Seeing What Others Don't: The Remarkable Ways We Gain Insights

Seeing What Others Don't: The Remarkable Ways We Gain Insights

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by Gary Klein
     
 

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Insights—Darwin’s understanding of the way evolution actually works, Watson and Crick’s breakthrough about DNA—can change the world. But we also need insights into the things that frustrate and confuse us, so that we can become more effective at getting things done. Yet, we know very little about how insights are formed and what blocks them.

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Overview

Insights—Darwin’s understanding of the way evolution actually works, Watson and Crick’s breakthrough about DNA—can change the world. But we also need insights into the things that frustrate and confuse us, so that we can become more effective at getting things done. Yet, we know very little about how insights are formed and what blocks them. Gary Klein, a leading psychologist and decision-making expert, unravels the mystery in a book that is at once sophisticated and fun to read.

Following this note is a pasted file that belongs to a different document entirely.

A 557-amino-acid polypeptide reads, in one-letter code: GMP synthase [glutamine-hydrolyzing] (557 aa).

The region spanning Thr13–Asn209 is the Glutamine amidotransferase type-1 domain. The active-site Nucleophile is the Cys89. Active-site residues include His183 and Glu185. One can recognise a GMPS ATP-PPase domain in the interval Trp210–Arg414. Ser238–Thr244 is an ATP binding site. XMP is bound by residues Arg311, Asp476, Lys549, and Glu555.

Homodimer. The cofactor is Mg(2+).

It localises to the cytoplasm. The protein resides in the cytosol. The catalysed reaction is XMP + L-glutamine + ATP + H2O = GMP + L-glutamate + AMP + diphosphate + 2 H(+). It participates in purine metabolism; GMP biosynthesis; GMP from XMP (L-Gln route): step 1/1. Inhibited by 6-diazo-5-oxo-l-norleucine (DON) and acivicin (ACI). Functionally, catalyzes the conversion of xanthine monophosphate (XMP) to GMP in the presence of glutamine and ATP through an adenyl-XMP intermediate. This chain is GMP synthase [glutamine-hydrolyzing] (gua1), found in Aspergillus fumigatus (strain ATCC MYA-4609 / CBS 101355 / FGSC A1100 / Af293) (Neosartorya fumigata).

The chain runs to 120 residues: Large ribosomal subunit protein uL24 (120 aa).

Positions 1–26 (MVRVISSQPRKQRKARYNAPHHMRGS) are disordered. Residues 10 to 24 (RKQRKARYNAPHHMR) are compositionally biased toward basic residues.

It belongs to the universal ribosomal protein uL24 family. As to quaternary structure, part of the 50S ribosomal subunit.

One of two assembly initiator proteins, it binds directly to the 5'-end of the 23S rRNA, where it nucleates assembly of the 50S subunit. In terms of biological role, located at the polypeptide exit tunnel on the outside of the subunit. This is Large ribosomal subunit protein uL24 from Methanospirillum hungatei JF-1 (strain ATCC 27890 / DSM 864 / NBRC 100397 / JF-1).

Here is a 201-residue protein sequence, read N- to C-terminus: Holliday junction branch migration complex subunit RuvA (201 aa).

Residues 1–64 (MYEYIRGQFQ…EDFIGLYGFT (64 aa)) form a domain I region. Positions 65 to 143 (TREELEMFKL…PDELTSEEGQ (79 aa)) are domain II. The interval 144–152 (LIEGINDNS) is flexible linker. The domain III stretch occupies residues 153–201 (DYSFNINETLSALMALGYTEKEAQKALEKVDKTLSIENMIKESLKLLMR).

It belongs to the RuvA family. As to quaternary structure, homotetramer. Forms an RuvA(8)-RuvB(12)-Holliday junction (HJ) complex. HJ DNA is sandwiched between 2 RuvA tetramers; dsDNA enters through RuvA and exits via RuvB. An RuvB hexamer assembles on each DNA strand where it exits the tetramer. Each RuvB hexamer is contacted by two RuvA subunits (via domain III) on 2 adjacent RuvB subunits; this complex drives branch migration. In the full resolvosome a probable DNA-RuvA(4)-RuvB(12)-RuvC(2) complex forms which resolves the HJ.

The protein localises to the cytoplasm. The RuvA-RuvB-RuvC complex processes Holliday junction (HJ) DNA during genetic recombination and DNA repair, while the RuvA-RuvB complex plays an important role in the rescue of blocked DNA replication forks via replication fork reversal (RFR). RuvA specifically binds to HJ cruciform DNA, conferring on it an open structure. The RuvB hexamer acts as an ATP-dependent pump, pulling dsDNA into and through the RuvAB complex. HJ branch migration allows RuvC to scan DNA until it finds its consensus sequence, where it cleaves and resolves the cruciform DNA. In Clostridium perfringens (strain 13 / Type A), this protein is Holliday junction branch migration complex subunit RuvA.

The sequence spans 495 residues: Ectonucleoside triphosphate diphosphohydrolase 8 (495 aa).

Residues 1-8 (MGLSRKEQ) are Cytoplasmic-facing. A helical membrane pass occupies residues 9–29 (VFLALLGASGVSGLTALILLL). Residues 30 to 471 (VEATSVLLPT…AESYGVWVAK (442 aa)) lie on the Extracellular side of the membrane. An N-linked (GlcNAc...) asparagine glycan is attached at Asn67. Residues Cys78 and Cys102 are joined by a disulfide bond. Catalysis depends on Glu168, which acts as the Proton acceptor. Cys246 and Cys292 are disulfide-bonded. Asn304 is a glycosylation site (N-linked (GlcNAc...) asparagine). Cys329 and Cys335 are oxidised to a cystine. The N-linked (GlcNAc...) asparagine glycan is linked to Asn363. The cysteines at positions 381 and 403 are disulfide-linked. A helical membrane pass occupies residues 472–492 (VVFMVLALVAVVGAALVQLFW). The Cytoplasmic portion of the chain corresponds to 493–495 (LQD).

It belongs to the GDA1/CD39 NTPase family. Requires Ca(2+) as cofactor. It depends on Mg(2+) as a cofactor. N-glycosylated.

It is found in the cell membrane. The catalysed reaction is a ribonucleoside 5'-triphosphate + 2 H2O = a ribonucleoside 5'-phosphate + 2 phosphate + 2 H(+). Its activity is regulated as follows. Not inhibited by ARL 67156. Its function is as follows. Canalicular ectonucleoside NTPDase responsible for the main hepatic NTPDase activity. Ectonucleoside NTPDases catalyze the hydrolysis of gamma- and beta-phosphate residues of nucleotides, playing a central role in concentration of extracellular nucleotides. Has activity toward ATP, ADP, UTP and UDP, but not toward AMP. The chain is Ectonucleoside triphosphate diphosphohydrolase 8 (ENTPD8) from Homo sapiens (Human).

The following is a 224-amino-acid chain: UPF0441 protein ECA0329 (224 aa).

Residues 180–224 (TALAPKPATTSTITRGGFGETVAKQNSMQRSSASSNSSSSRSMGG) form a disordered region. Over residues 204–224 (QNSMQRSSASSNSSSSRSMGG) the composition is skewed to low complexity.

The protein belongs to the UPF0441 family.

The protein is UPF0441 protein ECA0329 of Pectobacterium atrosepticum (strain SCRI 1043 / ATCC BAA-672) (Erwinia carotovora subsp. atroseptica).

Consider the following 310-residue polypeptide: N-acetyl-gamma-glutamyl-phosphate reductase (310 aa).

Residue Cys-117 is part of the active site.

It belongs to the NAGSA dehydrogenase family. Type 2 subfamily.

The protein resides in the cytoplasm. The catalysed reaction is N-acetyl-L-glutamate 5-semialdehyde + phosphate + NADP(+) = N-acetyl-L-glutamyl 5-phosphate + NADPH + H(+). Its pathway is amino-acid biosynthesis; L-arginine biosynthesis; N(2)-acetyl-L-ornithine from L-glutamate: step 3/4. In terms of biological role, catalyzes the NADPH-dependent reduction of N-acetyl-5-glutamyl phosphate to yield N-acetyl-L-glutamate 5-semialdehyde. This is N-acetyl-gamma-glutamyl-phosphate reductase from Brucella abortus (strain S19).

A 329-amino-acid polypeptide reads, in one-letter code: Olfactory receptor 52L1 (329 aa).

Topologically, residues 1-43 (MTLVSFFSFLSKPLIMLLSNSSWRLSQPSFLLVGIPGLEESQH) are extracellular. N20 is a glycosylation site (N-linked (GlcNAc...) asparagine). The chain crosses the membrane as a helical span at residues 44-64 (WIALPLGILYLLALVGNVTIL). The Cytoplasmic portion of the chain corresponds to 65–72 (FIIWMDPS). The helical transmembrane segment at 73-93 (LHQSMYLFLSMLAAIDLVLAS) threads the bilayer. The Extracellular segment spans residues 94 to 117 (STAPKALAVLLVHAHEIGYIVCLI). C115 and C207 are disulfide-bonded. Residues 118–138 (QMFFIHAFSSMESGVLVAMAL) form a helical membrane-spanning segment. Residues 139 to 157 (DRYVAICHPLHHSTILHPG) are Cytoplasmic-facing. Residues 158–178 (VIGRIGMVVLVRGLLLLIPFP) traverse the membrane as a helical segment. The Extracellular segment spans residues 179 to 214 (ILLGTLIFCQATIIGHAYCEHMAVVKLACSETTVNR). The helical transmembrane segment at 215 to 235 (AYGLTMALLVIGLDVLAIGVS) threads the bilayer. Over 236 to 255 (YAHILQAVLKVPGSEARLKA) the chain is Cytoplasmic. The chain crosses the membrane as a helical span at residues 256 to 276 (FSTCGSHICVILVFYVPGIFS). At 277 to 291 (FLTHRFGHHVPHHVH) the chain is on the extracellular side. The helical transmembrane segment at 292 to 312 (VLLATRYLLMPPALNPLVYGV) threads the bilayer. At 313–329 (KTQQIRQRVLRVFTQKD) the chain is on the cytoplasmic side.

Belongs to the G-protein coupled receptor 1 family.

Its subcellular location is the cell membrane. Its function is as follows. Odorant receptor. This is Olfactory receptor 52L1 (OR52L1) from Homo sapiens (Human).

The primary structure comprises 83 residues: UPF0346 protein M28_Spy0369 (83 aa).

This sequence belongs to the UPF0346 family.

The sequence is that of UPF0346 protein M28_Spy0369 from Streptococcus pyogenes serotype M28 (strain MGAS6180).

Gary Klein is a keen observer of people in their natural settings—scientists, business-people, firefighters, police officers, soldiers, family members, friends, himself—and uses a marvelous variety of stories to illuminate his research. Readers will discover that insight is not just an “a-ha” moment or flash of illumination, but a new way of understanding that occurs under certain psychological and environmental conditions.

Editorial Reviews

Publishers Weekly